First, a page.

Along The Moors

Kynnersley

Island Life

For many centuries, the village of Kynnersley, which stands on the largest of the mineral soil islands protruding above the Weald Moors, lay on the northern boundary of the Rough or Plain Moor; a vast common extending for over six miles from Sleapford to Newport, where inhabitants from surrounding townships were able to graze cattle and utilise the dense scrub for firewood and timber. While this was all very well in theory, the surface water that often covered the Rough Moor made it largely inaccessible at certain times of the year and no main road ran directly across it until the early 19th Century. As a result, Kynnersley residents occasionally found themselves seasonally cut adrift from the outside world with travel through the area only achievable in some instances by use of a boat!

the-remaining-wooded-section-of-preston-(formerly-rough)-moor

When the Boat Comes In

In 1707, Reverend George Plaxton, who served as vicar for Kynnersley for over 30 years, wrote a series of observations on the life of the parish during his time there. He arrived in the village in November 1673, finding it to be ‘surrounded with a large morass’ (by which he meant the moors themselves) overflowed to the extent ‘that you could not come into the parish in anyway (sic) upon arable land’. This state of affairs appears to have been nothing new. Another account from the late 16th Century refers to local farmers being forced to make ‘plattes and passages’ for their cattle to cross the moors ‘or else drag them on their sides’!

Nevertheless, the section of the Rough Moor between Kynnersley and Preston was especially valued by locals because it contained the only woodland in the area. This in itself appears to have brought with it some disadvantages, as Plaxton recalled… ‘I have been assured by aged people that all the wild moors were formerly so far overgrown by rubbish wood, such as alders, willows, salleys, thorns and the like that the inhabitants commonly hung bells about the necks of their cows that they might the more easily find them’. Yet, while life amid the wild and watery moors could certainly be onerous, many Kynnersley folk appeared more than capable of rising to the challenge…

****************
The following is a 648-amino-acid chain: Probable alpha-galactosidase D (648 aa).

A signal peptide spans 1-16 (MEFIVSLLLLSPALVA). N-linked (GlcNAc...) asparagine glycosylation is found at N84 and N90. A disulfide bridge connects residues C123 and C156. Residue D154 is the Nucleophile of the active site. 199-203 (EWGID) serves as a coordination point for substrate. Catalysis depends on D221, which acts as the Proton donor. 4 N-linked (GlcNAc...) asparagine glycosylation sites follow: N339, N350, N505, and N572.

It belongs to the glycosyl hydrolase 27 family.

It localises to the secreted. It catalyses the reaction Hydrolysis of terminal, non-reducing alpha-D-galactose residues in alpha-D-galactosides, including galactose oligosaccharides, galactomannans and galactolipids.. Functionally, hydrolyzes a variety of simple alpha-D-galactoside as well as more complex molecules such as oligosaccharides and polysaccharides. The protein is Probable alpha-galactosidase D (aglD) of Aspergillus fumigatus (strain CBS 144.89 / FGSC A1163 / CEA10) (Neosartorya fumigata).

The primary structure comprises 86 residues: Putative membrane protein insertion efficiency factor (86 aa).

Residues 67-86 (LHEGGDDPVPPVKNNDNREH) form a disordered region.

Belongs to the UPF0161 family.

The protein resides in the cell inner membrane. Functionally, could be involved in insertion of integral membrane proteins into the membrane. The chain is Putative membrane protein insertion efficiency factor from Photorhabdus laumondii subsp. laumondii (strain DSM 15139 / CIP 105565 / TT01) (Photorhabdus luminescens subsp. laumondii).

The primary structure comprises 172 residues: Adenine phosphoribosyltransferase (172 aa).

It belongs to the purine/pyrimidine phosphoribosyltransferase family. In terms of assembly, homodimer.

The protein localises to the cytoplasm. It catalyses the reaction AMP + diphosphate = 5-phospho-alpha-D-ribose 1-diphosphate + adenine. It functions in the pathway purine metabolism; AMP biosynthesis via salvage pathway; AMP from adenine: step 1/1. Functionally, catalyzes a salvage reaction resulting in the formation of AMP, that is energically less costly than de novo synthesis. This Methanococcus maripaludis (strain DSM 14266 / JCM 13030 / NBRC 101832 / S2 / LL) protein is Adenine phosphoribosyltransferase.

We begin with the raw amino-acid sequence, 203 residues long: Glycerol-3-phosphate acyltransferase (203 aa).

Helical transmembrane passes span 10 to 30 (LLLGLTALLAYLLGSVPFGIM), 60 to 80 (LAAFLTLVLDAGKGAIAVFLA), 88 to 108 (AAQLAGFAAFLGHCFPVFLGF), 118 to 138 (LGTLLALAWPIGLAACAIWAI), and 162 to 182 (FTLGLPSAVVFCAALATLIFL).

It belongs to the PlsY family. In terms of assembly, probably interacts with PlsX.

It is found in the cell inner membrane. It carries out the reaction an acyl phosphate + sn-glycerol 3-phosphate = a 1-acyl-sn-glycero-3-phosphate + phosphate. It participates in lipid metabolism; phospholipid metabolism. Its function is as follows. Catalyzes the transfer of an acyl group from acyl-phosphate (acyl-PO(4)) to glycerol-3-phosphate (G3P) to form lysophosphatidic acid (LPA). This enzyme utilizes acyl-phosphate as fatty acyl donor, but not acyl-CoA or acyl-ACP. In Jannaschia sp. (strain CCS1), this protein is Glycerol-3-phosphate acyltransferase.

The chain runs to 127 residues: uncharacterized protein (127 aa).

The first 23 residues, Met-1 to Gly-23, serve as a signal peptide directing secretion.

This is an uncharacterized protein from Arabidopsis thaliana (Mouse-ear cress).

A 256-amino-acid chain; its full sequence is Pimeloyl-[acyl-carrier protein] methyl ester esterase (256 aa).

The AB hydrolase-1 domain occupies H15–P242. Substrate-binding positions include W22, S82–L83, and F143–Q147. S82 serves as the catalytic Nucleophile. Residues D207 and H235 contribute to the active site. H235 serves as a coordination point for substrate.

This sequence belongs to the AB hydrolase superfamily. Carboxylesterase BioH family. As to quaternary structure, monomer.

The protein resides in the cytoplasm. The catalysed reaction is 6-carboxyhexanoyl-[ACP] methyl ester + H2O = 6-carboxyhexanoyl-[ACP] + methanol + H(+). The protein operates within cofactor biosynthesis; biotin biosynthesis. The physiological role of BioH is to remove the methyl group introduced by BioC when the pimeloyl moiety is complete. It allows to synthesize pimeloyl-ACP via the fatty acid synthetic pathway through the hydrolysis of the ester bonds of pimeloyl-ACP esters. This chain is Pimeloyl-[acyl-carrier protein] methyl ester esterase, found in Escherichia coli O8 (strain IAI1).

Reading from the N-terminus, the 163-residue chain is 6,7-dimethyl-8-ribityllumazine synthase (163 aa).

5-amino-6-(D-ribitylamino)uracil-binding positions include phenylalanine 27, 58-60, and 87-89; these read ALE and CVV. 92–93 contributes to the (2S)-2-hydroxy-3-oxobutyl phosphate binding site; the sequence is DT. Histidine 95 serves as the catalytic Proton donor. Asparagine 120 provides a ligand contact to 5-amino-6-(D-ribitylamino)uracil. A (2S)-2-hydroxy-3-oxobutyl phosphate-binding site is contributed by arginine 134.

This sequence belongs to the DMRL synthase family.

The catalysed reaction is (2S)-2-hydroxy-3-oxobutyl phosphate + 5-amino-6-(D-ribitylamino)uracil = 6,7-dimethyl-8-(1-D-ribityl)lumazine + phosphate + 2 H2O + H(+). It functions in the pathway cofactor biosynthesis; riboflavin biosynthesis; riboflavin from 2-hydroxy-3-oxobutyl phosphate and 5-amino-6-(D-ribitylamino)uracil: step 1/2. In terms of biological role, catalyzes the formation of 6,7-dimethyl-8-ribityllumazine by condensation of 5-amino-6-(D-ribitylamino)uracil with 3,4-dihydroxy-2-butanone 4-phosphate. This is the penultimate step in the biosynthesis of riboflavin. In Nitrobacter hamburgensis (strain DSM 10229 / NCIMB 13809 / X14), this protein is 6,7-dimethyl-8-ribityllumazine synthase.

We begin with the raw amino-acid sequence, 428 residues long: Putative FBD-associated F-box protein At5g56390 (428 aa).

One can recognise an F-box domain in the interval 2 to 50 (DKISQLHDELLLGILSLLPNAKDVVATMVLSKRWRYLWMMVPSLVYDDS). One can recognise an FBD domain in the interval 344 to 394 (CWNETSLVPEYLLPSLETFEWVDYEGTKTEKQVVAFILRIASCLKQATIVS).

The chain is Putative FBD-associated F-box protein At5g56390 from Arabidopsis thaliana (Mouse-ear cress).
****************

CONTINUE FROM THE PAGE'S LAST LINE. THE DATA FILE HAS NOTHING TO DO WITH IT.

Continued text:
On the Doles

waters-upton-moor-home-of-the-kynnersley-peat=doles

Despite the difficulties presented to villagers by Kynnersley’s isolated situation, Reverend Plaxton was quick to point out the high number of elderly parishioners in his charge when he arrived there; one in every six of whom he estimated to be 60 years and upwards, with some aged between 85 and 90! Could it have been that the inhabitants owed their longevity to the watery surroundings? While that is impossible to quantify, the wetlands certainly proved to be an important source of sustenance for generations of villagers…

Kynnersley folk enjoyed the right to cut local peat for domestic fuel on the moors over the course of many centuries; a privilege that was enshrined in the leases of tenants of the Lilleshall estate from at least 1569. Local maps of the era record peat pits and diggings belonging to villagers at a number of locations, including the Eylemoor (southwest of The Wall), the Gawmoors (northwest of Rodway Bridge) and Waters Upton Moor — where Kynnersley men are known to have maintained ‘doles’ in the early 17th Century. In his reminiscences, Reverend Plaxton commented that the practice still went on in his time, with peat measuring ‘three to four feet thick’ still present in some parts of the lordship. However, peat cutting appears to have died out by the mid 1800s, when agricultural improvements had rendered the moorland deposits unusable as fuel.